Field dressing a deer (gutting) is an extremely important step in the recovery of your deer and preparing it for the table. Removing the inedible/undesirable organs and tissue will prevent or limit the opportunity for fluids and gases from the stomach or G.I. tract from escaping and tainting the meat, reduces the weight of the body by about 20% which aides in dragging, and allows the body to begin cooling. Field dressing your deer as soon as possible will help to eliminate poor tasting or “gamey” flavor that some associate with venison.
For a beginner with his/her first deer, field dressing a deer can seem like a daunting task, requiring a special skill set. In fact, it can be quite simple, and once you have a few under your belt, you will be an old pro. But where to start?
The first step is to make a small incision along the centerline of the abdomen between the rear legs. To do this, take a sharp knife and with your fingers, raise the hide and make a shallow cut around the genitals of a buck or the utter of a doe. Separate these organs from the body without cutting any meat and do not sever the urinary tract of a buck. By doing so, you risk urine escaping and possibly tainting the meat of the hams. Instead, pull the genitals toward the back and leave them, you’ll come back to them in a minute.
Now return to your centerline and make a shallow incision through the abdomen wall. You literally want to use the tip of your knife to slowly and carefully penetrate the wall. Once you have your opening, if you have a “gut blade” (knife-edge with a rounded tip), insert it and open the abdomen up to the deer’s sternum and stop. If not, insert your fingers and raise the abdomen wall. Place the knife between those fingers and with a shallow angle, continue the cut to the sternum. There is no need to cut through the sternum. By leaving the sternum intact, it helps to keep debris such as leaves, sticks, dirt, grass, etc. from entering the body cavity during the drag.
The stomach and intestines will start to roll out of the body. DO NOT puncture these organs at all costs.
Once you have the body cavity open, pull aside the liver (large dark organ) and find the diaphragm. Use your knife and following the ribs, cut through the diaphragm, muscle tissue forming a barrier between chest cavity and abdomen. Reach both hands into the chest cavity. With your off-hand, feel for the top of the heart and pull towards yourself. Using your knife in your other hand, carefully cut through the wind pipe and arteries above the heart and your hand. Once your through, pull hard and the heart and lungs can be easily removed.
Now that the heart and lungs are out, work your way back from the chest to the pelvis by pulling out the liver, stomach and intestines. Cut any connective tissues that pull taut. These organs should all come out together leaving only the lower intestinal tract to the deer’s anus, bladder, and urinary tract. It is helpful if you are field dressing a deer near your home or camp to have a bucket or box in which to catch the guts. This will make for easier transport to a disposal site when finished.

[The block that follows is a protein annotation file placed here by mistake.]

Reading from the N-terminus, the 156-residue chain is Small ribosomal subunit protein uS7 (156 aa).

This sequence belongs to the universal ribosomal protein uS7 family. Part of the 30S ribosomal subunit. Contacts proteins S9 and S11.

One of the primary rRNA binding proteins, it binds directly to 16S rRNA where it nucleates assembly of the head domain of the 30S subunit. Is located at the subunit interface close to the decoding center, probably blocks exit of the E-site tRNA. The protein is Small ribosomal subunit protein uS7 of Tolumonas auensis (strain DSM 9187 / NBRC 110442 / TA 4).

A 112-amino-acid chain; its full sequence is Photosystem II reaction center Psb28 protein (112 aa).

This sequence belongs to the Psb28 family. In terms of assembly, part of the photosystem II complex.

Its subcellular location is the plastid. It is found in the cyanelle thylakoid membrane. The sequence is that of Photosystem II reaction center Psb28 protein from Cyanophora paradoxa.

This next part is a matter of personal preference. I like to cut through the meat and down to the pelvic bone. I then saw through the pelvic bone or at least well enough to press on the inside of the legs until the pelvic bone snaps down the center. Be careful in doing this as the deer’s bladder is located just below the pelvis. Some prefer to leave the pelvis intact and cut under the bone to remove the G.I. tract. But by cutting/breaking the pelvis, you have the ability to peel the G.I. tract and most importantly the bladder through the pelvis without putting an excessive amount of pressure or risk poking the bladder with a knife tip. Busting the bladder will taint the meat and will ruin the flavor of the deer.
I use a Browning 3-blade folding knife that provides a skinning blade, gut blade, and saw. But small saws are available with a rounded tip specifically designed to split the pelvis. I have even used a hack-saw to do the job before I was given my Browning.
After sawing through the pelvis, slowly and carefully pull the urinary tract and G.I. tract between the pelvis and again cut any connective tissue as you go until you are past the pelvic bone. Cut the anus, genitals (buck), and the tracts from the deer. Then raise the head of the animal and empty any blood and clots that remains within the body cavity.
Congratulations! You just successfully field dressed your first deer! I hope that by reading this you have a little more confidence when the time comes. I think that once you’re in up to your elbows, literally, you will realize that it isn’t as difficult as you may have feared.
Q: Do you field dress your deer where you killed it?
A: It depends on where I am. If I am in a hot area that I plan to hunt again soon, close to my stand, or accessible by a vehicle or atv, I do not field dress the deer on the spot and will move the deer away from the area. If I am at a location that I do not plan to hunt again for a week or more, have a difficult drag to leave the area, or it would take more than 15 minutes to get several hundred yards away, I will field dress the deer where it lies.
I have seen deer walk right by a gut pile without a care and I have seen them spook at the first hint of a blood trail. So it is not worth it to me to take the risk.
Q: Do you save any of the organs for eating?
A: I will keep the heart if it was not damaged by the shot and the liver.
Q: What if I gut shot my deer?
A: Then you have a smelly task ahead of you. The process is the same once you have recovered your deer, but you will want to field dress it as soon as possible.
See future posts about skinning, hanging and processing you deer.